What's New in Books for Children?
Sharon Upchurch, librarian and assistant professor of library science, will discuss what new books are available for children.
Interesting Historical Tidbits in Mathematics
Dr. Gary Cochell, professor of mathematics, discusses interesting mathematical tidbits from the history of mathematics to suit the level and interest of the audience.
The History of Math
Dr. Gary Cochell, professor of mathematics, discusses the history of mathematics in 19th century America and the role of women in this early history.
Carols and Customs of the Christmas Season
Dr. Carol Fisher Mathieson, professor of music, sings selected Christmas carols and discusses the stories behind the music.
Development of Jazz as an American Music
Dr. Thomas C. Polett, associate professor of music, will share information on the development of the jazz music style in America.
Folk Ballads of the Southern Appalachians
Scottish refugees from the crofter clearings, Welsh coal miners looking for work, and Irish refugees from the potato famine flocked to the southern Appalachian Mountains to find a new life, bringing with them the story-songs from the world they left behind. Dr. Carol Fisher Mathieson, professor of music, sings the songs of these hill folk and tells the story behind each ballad as it became part of the fabric of American tradition.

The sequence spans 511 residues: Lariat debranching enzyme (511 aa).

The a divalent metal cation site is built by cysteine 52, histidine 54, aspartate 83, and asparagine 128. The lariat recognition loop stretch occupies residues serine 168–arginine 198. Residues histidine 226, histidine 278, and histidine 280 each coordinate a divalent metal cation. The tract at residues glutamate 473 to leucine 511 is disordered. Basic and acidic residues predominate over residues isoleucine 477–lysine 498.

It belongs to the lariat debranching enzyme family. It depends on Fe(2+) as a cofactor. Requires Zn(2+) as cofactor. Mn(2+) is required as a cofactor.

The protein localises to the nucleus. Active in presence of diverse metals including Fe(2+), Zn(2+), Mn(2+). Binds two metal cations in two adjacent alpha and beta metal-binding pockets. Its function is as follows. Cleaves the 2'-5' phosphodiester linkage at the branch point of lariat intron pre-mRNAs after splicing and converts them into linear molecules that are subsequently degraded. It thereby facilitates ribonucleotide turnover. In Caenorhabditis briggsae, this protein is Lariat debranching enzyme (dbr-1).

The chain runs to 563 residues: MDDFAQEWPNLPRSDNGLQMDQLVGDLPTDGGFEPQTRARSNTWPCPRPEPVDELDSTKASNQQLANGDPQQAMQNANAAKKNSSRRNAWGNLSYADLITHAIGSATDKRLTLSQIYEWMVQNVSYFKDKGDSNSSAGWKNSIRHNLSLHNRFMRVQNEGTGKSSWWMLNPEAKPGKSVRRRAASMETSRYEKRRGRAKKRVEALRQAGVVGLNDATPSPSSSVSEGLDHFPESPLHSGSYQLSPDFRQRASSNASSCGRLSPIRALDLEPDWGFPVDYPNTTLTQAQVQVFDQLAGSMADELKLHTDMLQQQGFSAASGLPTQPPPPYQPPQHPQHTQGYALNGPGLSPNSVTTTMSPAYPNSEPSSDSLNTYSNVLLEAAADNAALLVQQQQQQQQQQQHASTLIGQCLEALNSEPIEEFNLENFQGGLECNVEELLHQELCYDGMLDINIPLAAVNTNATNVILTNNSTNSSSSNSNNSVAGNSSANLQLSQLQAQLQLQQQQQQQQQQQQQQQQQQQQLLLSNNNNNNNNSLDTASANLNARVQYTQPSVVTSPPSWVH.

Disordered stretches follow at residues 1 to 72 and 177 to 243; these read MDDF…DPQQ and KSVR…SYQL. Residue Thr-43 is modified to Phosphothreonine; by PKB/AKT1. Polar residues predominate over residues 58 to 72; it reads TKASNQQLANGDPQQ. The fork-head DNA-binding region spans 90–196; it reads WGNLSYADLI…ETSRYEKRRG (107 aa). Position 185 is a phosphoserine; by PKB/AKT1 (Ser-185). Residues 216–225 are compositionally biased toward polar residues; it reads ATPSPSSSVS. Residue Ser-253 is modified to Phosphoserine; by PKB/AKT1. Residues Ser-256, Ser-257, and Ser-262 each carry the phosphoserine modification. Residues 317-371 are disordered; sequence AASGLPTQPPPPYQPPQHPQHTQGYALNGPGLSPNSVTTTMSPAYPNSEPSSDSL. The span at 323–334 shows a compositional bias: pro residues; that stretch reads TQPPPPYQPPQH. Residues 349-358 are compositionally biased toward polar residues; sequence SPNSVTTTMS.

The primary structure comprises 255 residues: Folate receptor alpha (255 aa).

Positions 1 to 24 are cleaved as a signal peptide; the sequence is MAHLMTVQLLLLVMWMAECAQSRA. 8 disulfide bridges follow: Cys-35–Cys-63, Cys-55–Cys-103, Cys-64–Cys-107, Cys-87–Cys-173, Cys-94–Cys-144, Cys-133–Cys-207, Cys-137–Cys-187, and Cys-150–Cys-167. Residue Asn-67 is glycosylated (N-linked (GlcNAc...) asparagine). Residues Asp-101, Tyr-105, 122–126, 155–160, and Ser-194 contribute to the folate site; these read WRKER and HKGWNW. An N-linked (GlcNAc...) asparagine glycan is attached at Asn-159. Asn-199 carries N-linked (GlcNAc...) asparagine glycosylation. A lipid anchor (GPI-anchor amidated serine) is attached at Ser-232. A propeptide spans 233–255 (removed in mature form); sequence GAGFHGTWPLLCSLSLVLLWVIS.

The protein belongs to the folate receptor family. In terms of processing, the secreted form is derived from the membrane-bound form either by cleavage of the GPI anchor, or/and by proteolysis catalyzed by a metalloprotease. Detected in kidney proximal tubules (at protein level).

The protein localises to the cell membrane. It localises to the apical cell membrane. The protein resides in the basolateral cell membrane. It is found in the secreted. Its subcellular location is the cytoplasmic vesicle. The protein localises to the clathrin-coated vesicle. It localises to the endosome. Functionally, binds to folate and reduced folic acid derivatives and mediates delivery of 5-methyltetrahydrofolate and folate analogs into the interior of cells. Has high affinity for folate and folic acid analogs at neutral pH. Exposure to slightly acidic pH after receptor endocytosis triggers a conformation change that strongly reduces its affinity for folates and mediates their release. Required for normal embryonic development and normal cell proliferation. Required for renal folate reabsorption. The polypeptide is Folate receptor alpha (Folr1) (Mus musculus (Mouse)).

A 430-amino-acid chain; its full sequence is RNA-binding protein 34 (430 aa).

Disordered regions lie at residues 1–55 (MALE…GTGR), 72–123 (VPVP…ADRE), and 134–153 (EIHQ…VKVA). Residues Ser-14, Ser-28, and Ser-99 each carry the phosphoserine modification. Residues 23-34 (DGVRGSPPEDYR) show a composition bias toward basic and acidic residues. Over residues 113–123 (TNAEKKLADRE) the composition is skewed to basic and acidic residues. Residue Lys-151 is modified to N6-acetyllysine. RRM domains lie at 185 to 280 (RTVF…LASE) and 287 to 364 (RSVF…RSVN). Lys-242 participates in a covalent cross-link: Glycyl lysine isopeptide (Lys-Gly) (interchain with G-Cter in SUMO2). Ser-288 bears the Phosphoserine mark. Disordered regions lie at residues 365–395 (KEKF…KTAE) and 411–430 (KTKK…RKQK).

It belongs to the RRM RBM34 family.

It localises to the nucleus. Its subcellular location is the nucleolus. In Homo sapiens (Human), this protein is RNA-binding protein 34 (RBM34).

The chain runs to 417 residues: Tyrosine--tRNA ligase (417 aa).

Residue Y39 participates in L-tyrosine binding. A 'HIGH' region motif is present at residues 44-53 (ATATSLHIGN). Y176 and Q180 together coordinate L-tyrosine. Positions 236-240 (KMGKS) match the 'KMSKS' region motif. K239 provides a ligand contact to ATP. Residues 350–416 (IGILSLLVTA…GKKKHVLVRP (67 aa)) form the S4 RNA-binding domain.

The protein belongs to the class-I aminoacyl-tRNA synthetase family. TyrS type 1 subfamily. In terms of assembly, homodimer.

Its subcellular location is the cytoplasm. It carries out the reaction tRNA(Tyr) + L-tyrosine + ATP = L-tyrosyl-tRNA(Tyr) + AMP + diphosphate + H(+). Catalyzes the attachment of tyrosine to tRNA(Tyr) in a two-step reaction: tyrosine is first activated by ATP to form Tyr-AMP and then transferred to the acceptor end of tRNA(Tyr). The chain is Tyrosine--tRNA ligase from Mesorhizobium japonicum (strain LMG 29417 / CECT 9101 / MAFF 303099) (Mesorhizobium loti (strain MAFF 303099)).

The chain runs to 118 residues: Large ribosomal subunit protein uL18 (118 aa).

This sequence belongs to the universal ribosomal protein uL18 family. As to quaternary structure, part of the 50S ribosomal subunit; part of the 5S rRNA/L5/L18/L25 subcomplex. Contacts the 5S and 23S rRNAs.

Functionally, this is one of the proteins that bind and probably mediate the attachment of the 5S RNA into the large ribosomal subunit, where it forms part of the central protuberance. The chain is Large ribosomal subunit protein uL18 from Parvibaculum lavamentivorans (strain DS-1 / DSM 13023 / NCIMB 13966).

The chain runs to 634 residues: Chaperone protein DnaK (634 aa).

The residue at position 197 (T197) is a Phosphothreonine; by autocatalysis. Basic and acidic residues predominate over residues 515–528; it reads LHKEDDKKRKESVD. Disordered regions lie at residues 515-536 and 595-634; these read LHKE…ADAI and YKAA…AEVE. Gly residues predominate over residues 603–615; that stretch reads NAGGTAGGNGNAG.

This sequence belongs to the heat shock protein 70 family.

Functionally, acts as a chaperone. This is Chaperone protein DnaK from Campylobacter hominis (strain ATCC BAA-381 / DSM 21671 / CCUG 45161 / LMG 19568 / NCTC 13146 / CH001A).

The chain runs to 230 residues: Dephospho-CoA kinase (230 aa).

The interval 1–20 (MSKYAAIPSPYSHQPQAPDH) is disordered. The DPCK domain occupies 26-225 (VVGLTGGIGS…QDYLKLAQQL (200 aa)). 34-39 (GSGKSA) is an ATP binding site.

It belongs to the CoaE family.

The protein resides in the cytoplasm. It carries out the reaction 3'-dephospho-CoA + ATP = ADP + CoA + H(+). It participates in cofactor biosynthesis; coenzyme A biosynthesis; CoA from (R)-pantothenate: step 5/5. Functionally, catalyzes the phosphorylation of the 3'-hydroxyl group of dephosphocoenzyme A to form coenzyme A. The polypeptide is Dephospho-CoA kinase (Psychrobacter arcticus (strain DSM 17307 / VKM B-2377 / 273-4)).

Dr. Patrick Hotle, professor of history, presents how the Crusades were launched to capture Jerusalem in the High Middle Ages and how these events have been perceived in modern history.
Religion and Health Care Reform
After providing a brief overview of the religious landscape in America as it relates to politics, Dr. Andrew Walsh, associate professor of religion and philosophy, will highlight the role that compassionate religious communities in the United States have played in identifying health care as a human rights issue, supporting Medicare and Medicaid, and advancing the campaign for universal access to health care.
Dr. Robert Sadler, professor of physical sciences, is available to discuss the exciting aspects of astronomy and astrophysics. Topics can range from the solar system and meteor impacts, to galaxies, pulsars and black holes, to dark matter and dark energy.
Climate and Climate Change
Climate and climate change are recurring topics in the news media. Dr. Robert Sadler, professor of physical science, discusses how we can reconstruct past climate conditions, how we classify current climates around the earth, and what we might expect in future climate changes.